Mountain rescuers will be supported by a police helicopter in certain circumstances after they claimed that their lives were being put at risk.
Nicola Sturgeon revealed the move yesterday as she praised the “vital job” carried out by the rescue teams and vowed to help them to “get the support that they need”.
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The first minister also said that Scottish Government officials had previously raised concerns about support for the mountain rescue teams (MRTs) with the Maritime and Coastguard Agency (MCA).
The SNP leader’s intervention follows a decision by MRT leaders to speak out about the lack of available helicopter support since military aircraft were replaced by coastguard helicopters on such operations.
Members of Glencoe, Cairngorm, Lochaber and Tayside teams claimed there was an “unwillingness” of agencies to help recover dead bodies from the hills and to help get crew and their gear safely back to base after an operation.
Rhoda Grant, Labour MSP for the Highlands and islands, raised the issue at first minister’s questions in the Scottish Parliament yesterday.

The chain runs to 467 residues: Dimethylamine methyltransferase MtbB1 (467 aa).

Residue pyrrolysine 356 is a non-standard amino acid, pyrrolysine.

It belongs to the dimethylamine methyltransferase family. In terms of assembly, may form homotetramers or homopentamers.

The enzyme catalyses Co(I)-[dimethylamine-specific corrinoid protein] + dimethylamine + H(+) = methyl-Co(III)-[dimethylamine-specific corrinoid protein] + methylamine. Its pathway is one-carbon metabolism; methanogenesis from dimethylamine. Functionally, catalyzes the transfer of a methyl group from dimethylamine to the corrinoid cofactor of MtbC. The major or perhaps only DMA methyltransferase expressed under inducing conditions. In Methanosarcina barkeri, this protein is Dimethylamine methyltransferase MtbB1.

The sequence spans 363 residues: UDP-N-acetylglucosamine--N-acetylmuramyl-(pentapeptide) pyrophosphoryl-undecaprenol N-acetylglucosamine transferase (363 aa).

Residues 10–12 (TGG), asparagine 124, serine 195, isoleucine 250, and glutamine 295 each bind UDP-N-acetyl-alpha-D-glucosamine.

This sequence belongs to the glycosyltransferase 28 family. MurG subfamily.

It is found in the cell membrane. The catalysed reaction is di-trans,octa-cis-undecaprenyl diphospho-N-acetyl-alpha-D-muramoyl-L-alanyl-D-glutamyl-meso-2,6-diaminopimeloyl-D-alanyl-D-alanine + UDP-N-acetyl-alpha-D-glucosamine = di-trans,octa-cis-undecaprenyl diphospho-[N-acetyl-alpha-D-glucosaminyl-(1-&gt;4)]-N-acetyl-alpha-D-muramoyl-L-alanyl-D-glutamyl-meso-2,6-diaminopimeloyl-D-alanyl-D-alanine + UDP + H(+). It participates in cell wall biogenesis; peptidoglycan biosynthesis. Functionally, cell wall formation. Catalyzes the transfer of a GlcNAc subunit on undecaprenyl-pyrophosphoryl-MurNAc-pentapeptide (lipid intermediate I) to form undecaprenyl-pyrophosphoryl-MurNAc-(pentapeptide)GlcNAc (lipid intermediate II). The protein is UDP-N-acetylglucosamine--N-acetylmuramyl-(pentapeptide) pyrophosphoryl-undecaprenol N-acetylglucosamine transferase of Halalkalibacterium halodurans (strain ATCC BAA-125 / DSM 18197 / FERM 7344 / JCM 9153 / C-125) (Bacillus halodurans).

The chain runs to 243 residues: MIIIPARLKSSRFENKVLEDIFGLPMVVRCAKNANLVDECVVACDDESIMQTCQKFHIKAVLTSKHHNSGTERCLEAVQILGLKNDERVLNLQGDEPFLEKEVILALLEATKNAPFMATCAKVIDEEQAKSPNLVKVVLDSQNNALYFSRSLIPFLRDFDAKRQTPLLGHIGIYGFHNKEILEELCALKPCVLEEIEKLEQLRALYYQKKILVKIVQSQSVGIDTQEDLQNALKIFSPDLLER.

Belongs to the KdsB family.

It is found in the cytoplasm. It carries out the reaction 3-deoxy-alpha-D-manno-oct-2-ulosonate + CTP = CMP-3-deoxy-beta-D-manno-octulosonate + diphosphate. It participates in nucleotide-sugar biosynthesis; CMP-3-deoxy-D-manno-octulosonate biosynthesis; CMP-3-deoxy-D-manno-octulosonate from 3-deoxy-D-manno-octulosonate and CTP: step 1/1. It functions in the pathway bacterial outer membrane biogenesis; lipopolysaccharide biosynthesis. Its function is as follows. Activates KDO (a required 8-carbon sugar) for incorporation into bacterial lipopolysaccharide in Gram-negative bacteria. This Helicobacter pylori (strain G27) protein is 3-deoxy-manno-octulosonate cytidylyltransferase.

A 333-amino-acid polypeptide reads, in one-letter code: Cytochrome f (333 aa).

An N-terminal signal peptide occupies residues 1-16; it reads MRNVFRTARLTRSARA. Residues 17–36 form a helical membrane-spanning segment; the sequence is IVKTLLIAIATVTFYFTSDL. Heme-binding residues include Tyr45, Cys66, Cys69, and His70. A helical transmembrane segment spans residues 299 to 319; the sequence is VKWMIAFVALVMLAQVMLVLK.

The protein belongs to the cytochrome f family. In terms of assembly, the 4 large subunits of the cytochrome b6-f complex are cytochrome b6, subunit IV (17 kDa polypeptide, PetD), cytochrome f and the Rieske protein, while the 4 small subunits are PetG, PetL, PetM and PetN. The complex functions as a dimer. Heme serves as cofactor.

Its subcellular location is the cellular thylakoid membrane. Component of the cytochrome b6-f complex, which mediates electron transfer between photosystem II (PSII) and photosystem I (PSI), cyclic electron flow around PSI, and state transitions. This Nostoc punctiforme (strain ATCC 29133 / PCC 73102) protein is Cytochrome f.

Ms Sturgeon said: “I am aware of concerns that have been raised by independent Scottish Mountain Rescue about the current search and rescue helicopter support arrangements.
“Scottish Government officials have previously raised those issues with the Maritime and Coastguard Agency, following earlier correspondence with the teams.
“Police Scotland has legislative responsibility for search and rescue in Scotland, but the levers for change around search and rescue helicopter support remain at United Kingdom government level.
“Police Scotland is introducing its helicopter to assist mountain rescue teams as a last resort for body recovery. I know that Police Scotland has written to independent Scottish Mountain Rescue about the changes and that the response has been positive.”
While insisting that “much of the responsibility lies with the coastguard agency”, Ms Sturgeon added: “We will continue to take action and make the appropriate representations to ensure that mountain rescue teams get the support that they need.”
The MCA pledged to discuss the concerns with the mountain rescuers earlier this week.
After the exchange at Holyrood, Ms Grant said: “I will certainly be keeping track of this, especially as we enter the winter months and a busy period for rescue volunteers.
“I was totally shocked to hear of the lack of back-up from agencies concerned and that the service hasn’t lived up to the promise of being the same or better than what was operating before.”